NEW YORK- Friday night’s heartbreaking loss to Texas A&M showed, in just forty minutes of gametime, the range of emotions that the St. John’s Red Storm will endure this season.
After lacking energy in the first half and falling behind by 11 in the first half, the Red Storm surged back to take the lead in the second half, up 57-56 with 22 seconds remaining.
Texas A&M guard Elston Turner knocked down a jumper from the top of the with ten seconds remaining and St. John’s Nurideen Lindsey could not convert on either of two free throws with seconds remaining, allowing the Aggies to escape, 58-57.
“What I shared with the team after was similar to last night, in terms of the talking points,” said St. John’s head coach Steve Lavin after the game. “There were stretches we played really well, but by we put ourselves in a hole…and down the stretch, we weren’t able to put a team away because of things within our control.”
The up-and-down emotions of the past few months are becoming a difficult reality of competing at the high-major level, something that this program has not experienced since the early 2000s.
Around this time last season, Lavin was helping to bring nothing but good news to a reemerging St. John’s program.
Off the court, news broke almost weekly of another top 100 recruit pledging to the Red Storm. On the court, Lavin was leading a group of nine seniors, a collection that had underachieved up to that point in their careers, to the program’s first NCAA tournament appearance in nearly a decade.
As summer came, the difficult news began.
Four players have decommitted in as many months, including two of the three players from the Class of 2011 who were ruled ineligible by the NCAA earlier this season.
Former point guard commit Jevon Thomas signed with Dayton. Forwards Norvel Pelle and JaKarr Sampson remain open in their recruitment. Big man Ricardo Gathers still has St. John’s at the top of his list, he says, but will sign in the Spring.
Kyle Anderson, a prized 2012 prospect from powerhouse St. Anthony (Nj.), turned down the Red Storm and signed with UCLA.
The roster that remains in Queens, though lacking depth and size, is a reason for a reasonable amount of optimism, with three top 100 recruits and two more highly-touted junior college transfers.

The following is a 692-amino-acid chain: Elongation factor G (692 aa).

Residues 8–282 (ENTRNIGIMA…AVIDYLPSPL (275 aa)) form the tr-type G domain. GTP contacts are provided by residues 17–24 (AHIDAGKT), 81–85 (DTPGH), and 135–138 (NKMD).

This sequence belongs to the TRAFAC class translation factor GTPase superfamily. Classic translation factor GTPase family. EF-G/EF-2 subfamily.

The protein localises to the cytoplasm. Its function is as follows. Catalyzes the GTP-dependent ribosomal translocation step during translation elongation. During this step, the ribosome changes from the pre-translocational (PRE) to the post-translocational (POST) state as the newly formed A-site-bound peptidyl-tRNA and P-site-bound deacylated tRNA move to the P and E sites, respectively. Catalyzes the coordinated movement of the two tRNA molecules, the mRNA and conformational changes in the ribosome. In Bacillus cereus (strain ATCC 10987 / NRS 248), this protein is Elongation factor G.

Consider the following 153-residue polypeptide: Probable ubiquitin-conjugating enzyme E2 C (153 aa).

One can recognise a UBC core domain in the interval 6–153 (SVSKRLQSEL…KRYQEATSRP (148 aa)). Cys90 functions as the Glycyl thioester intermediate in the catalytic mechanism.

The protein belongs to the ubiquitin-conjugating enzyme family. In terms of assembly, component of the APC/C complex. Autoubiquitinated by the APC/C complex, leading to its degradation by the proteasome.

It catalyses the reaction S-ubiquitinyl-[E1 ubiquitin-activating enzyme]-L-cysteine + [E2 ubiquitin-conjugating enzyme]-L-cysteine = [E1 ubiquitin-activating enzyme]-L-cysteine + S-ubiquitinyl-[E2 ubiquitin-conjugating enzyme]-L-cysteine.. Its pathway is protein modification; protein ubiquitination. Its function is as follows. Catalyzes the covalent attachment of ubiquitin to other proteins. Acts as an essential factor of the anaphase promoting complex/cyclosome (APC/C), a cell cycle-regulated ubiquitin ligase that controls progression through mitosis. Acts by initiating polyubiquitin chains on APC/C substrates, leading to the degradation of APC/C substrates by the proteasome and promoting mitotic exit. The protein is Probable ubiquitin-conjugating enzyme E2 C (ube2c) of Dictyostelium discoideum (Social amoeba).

But if these past two games at Madison Square Garden have proven anything, an elusive truth of a climb toward national prominence has emerged:
Reasonable expectations will take you far.
A critical fan base has been quick to discount the progress under Steve Lavin, while others have talked of a deep run in the NCAA tournament with this inexperienced group of first year players.
The reality is that this team has and will progress through a natural flow of triumphs and defeats. They will lose games that they should have won. Perhaps they will steal a win on the road in an unfriendly environment.
And it seems that is the attitude they preach.
“We’re getting there. We know how talented we are. As a defensive team, we have to get stops, get rebounds, and we’ll be fine,” said freshman guard Phil Greene, who has 10 points and three rebounds in the loss.
The most remarkable thing about this team is their sense of togetherness. They seem to find safety in numbers, seeing themselves as one unit, instead of six different players.
Freshman guard D’Angelo Harrison, who had 12 points against A&M, was quick to come to the defense of his teammate.
“You can’t just blame Nuri. Everybody missed free throws. I feel like I lost the game,” said Harrison. “I’m pretty sure [junior forward God’sgift Achiuwa] feels the same way, and [freshman forward Moe Harkless] missed two free throws.”
Then, in a unique show of humor after such a loss, he looked at Greene, who sat at the opposite end of the media table.
“Phil was 100% [from the line], so he’s good.”